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Like all of us who carry hidden pain,
he soberly performed his task that day.
When his turn came to sacrifice and pray
he did not celebrate, did not complain.
The angelic interruption caused his brain
to seize.  Although he knew what not to say,
helpless, he asked the question anyway,
for fear his hope would once again prove vain.
I would have asked it too; in fact, I ask
it all the time.  It’s not so easy to
believe when promises appear untrue,
a cover-up for emptiness, a mask.
Excessive, don’t you think, to strike him dumb?
He merely wanted proof of things to come.

He merely wanted proof of things to come,
but Mary took the angel at his word  
and took as proof the message that she heard,
her “let it be” so very different from
“how can this be?”  Impossible to plumb
such depth of faith, a heart so quickly stirred
to yes, no thought of what could be endured 
to give her pause, no fear to make her numb.
I’d like a heart that’s willing to consent
to what God asks without a counter will,
a single-mindedness without the still
small voice of doubt that contradicts what’s meant.
Like Mary we are free to disobey,
to heed the angel or to go our way.

To heed the angel or to go our way—
poor Joseph faced that choice repeatedly.
He could have saved his honor, gotten free.
Instead he let the heavenly plans outweigh
his own, without complaint agreed to play
the role before he knew what it might be—
to bring up someone else’s kid, to flee
to foreign lands—a part with no cachet.
Don’t envy him his dreams.  They weren’t the type
where stars bow down but burdens like a cross
he took up every day, bearing the loss
of self, a death they say helps souls grow ripe.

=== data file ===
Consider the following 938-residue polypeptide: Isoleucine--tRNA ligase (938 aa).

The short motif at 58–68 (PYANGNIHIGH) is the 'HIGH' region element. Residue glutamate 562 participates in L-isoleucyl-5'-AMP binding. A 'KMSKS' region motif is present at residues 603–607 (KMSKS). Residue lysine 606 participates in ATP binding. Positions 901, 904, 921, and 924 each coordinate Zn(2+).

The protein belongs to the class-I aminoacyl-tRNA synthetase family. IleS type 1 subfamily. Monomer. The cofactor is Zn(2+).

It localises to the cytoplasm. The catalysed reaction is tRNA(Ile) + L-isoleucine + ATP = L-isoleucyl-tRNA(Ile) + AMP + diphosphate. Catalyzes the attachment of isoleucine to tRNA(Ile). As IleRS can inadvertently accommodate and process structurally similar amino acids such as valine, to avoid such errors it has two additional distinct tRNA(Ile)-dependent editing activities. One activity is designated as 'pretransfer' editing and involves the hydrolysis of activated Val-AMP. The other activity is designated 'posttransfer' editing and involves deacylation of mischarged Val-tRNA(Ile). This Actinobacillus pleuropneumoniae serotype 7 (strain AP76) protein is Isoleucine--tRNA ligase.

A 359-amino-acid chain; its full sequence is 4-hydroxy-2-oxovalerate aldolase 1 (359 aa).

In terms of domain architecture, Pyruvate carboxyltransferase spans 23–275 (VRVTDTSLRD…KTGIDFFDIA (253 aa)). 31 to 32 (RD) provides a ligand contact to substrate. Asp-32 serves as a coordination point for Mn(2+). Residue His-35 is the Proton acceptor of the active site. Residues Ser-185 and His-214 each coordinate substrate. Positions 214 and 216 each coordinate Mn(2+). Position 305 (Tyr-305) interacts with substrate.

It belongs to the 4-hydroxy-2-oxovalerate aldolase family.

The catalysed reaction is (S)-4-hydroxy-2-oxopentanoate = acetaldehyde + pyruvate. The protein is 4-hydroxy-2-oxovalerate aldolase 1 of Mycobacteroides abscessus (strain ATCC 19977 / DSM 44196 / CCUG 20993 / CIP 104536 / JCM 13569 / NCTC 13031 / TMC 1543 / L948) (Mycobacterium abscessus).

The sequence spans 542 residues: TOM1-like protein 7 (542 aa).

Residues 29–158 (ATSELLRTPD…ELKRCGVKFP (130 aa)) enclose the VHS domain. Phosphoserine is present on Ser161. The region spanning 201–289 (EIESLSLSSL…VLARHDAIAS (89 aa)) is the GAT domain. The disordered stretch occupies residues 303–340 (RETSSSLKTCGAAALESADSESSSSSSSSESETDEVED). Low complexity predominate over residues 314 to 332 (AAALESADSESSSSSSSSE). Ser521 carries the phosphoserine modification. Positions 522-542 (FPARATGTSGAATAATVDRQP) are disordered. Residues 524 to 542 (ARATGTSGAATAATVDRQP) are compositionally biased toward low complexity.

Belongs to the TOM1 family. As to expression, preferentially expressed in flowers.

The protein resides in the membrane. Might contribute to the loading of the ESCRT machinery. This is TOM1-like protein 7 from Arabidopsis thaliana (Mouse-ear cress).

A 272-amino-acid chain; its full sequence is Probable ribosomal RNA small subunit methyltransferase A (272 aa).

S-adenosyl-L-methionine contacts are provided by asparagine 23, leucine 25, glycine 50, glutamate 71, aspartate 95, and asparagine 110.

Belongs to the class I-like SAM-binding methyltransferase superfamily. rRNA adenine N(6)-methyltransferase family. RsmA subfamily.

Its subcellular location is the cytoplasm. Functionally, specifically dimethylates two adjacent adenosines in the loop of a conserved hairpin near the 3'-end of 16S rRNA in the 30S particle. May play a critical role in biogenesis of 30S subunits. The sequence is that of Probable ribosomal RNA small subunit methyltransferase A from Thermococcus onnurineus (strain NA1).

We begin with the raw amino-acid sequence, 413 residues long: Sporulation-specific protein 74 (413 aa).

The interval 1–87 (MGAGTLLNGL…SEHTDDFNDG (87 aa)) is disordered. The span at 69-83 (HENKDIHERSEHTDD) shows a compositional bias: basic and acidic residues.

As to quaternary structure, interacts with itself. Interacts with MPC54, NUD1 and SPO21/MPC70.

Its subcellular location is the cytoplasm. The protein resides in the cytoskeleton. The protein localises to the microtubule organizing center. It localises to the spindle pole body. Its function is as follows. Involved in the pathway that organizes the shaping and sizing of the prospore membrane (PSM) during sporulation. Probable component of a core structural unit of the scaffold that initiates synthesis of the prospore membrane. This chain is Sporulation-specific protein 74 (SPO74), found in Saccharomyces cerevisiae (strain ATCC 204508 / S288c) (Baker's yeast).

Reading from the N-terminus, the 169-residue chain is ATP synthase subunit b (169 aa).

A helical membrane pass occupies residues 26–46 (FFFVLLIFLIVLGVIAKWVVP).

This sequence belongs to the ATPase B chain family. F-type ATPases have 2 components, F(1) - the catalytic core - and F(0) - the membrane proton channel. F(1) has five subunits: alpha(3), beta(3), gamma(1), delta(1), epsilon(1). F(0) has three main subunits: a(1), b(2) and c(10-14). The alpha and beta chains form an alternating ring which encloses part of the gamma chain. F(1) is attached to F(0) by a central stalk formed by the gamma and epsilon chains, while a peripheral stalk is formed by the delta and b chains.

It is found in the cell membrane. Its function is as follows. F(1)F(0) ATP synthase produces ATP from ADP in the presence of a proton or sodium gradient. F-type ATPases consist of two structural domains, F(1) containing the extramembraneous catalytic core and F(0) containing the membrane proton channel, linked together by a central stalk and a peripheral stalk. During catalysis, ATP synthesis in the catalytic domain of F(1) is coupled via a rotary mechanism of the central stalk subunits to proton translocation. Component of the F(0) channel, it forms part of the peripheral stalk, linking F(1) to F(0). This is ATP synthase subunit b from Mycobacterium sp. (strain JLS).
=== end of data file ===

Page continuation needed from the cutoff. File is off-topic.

I long for eyes that see and ears that hear,
a heart prepared for angels to appear.

A heart prepared for angels to appear—
each shepherd had one.  Of course they were surprised
and filled with fear, but they weren’t paralyzed.
Without a doubt they got themselves in gear,
sped off to Bethlehem, their pathway clear,
the word had come to them.  Although despised
they wouldn’t let their task be compromised
but were the kind who do as well as hear.
I’d like to have their readiness to see
the angels and their willingness to drop
the task I’m on without the need to stop
and question if the message was for me,
to be so quick to act, so confident,
so certain that the sign was heaven sent.

So certain that the sign was heaven sent,
they left their wealth, the privileges of place,
familiar rhythms, security to face
a world unknown.  Like hounds upon a scent
they trailed the star, convinced it surely meant
a king was born.  They wished to see his face,
to honor him, to bring him gifts, embrace
his rightful rule, his endless government.
I wish I were as skilled at reading signs
as quick to leave behind the lesser things
of life in hot pursuit of him who brings
the joy for which each heart so deeply pines.
My careful heart’s too choked for faith to bloom,
the challenge always is to find some room.

The challenge always is to find some room.
His parents knew it well, each door was closed
to them.  While Joseph knocked, poor Mary dozed
and felt the pains increasing in her womb.
At least the place was warm with sweet perfume
of hay, a beastly welcome that exposed
how human hearts refused to be imposed
upon, a foretaste of the child’s doom.
O to be like those beasts, so quick to make
a space, so welcoming, ready to share
their breath, so unassuming they could dare 
to give themselves without the need to take. 
O may my heart be large, my reservations few,
a heart whose door is open to the new.

With a heart whose door was open to the new,
he held the baby in his arms.  His eyes
were dim, his spirit, though, could recognize
the promised one, see all that he would do
to overturn the status quo. He knew
the dark end that awaits one who defies,
the bright hope brought by the holy one who dies,
the task for which he came, toward which he grew.
I’d like an open heart and spirit clear
to recognize the one who hears our cry
and rescues us from helplessness, to try
to heed his voice and serve him without fear
whose public suffering has proved a gain
for all of us who carry hidden pain.

Photo by Yunus Emre Öztürk on Unsplash

Eric Potter

Eric Potter is a professor of English at Grove City College (PA) where he teaches courses in poetry and American literature. His poems have appeared in such journals as 32 PoemsFirst Things, The Christian Century, and The Midwest Quarterly. He has published two chapbooks and a full-length collection, Things Not Seen (2015).